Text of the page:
The poll found that concern for the environment isn't a partisan issue – or at least when it comes to younger generations. Two-thirds of Republicans under the age of 45 feel that addressing climate change is their duty, sentiments shared by only 38% of Republicans over the age of 45.

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The Planet

The healthcare systems in the United States and the United Kingdom couldn't be more different.

The UK's National Health Service is the largest government-run healthcare system in the world and the US's is largest private sector system.

Almost all essential health services in the UK are free, whereas in America cost can vary wildly based on insurance, co pays and what the hospitals and physicians choose to charge.

A medical bill in the US

One of the largest differences is cost. The average person in the UK spends £2,989 ($3915) per year on healthcare (most of which is collected through taxes), whereas the average American spends around $10,739 a year.

So Americans should obviously be getting better care, right? Well, the average life expectancy in the UK is higher and infant mortality rate is lower than that in the US.

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Plus, in the U.S., only 84% of people are covered by private insurance, Medicare or Medicaid. Sixteen percent of the population are forced to pay out of pocket.

In the UK, everyone is covered unless they are visiting the country or an undocumented resident.

Prescription drugs can cost Americans an arm and a leg, but in the UK, prescriptions or either free or capped at £8.60 ($11.27).

via Wikimedia Commons

The one drawback to the NHS system is responsiveness. In the UK people tend to wait longer for inessential surgeries, doctor's appointments, and in emergency rooms. Whereas, the US is ranked as the most responsive country in the world.

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The New York Times printed a fair evaluation of the UK's system:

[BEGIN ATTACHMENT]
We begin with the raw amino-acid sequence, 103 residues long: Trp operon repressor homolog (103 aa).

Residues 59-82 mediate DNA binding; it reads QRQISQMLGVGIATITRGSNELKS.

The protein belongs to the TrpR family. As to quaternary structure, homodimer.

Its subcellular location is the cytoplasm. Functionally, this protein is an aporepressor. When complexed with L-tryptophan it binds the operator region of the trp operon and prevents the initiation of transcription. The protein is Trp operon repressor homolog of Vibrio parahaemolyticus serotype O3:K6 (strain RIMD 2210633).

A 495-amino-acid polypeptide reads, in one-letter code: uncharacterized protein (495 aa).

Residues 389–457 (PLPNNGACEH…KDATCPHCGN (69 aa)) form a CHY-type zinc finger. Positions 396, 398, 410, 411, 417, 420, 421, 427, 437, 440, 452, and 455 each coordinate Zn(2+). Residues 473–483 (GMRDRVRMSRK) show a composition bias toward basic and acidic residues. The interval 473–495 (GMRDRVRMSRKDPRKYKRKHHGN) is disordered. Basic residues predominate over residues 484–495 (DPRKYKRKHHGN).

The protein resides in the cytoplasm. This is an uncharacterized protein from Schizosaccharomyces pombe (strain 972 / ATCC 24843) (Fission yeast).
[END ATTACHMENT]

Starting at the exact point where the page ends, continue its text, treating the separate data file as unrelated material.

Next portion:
The service is known for its simplicity: It is free at the point of use to anyone who needs it. Paperwork is minimal, and most patients never see a bill. … No one needs to delay medical treatment until he or she can afford it, and virtually everyone is covered. …

According to data from the Organization for Economic Cooperation and Development, the United States spent 17.2 percent of its economic output on health care in 2016, compared with 9.7 percent in Britain. Yet Britain has a higher life expectancy at birth and lower infant mortality.

Citizens in each country have an interesting perspective on each other's healthcare systems. UK citizens think it's inhumane for Americans have to pay through the nose when they're sick or injured. While Americans are skeptical of socialist medicine.

A reporter from Politics Joe hit the streets of London and asked everyday people what they think Americans pay for healthcare and they were completely shocked.

Health
via Found Animals Foundation / Flickr

Service dogs are true blessings that provide a wide array of services for their owners based on their disability.

They can provide preventative alerts for people with epilepsy and dysautonomia. They can do small household tasks like turning lights on and off or providing stability for their owners while standing or walking.

For those with PTSD they can provide emotional support to help them in triggering situations.

However, there are many people out there who fraudulently claim their pets are service or emotional support animals. These trained animals can cause disturbances in businesses or on public transportation.

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Communities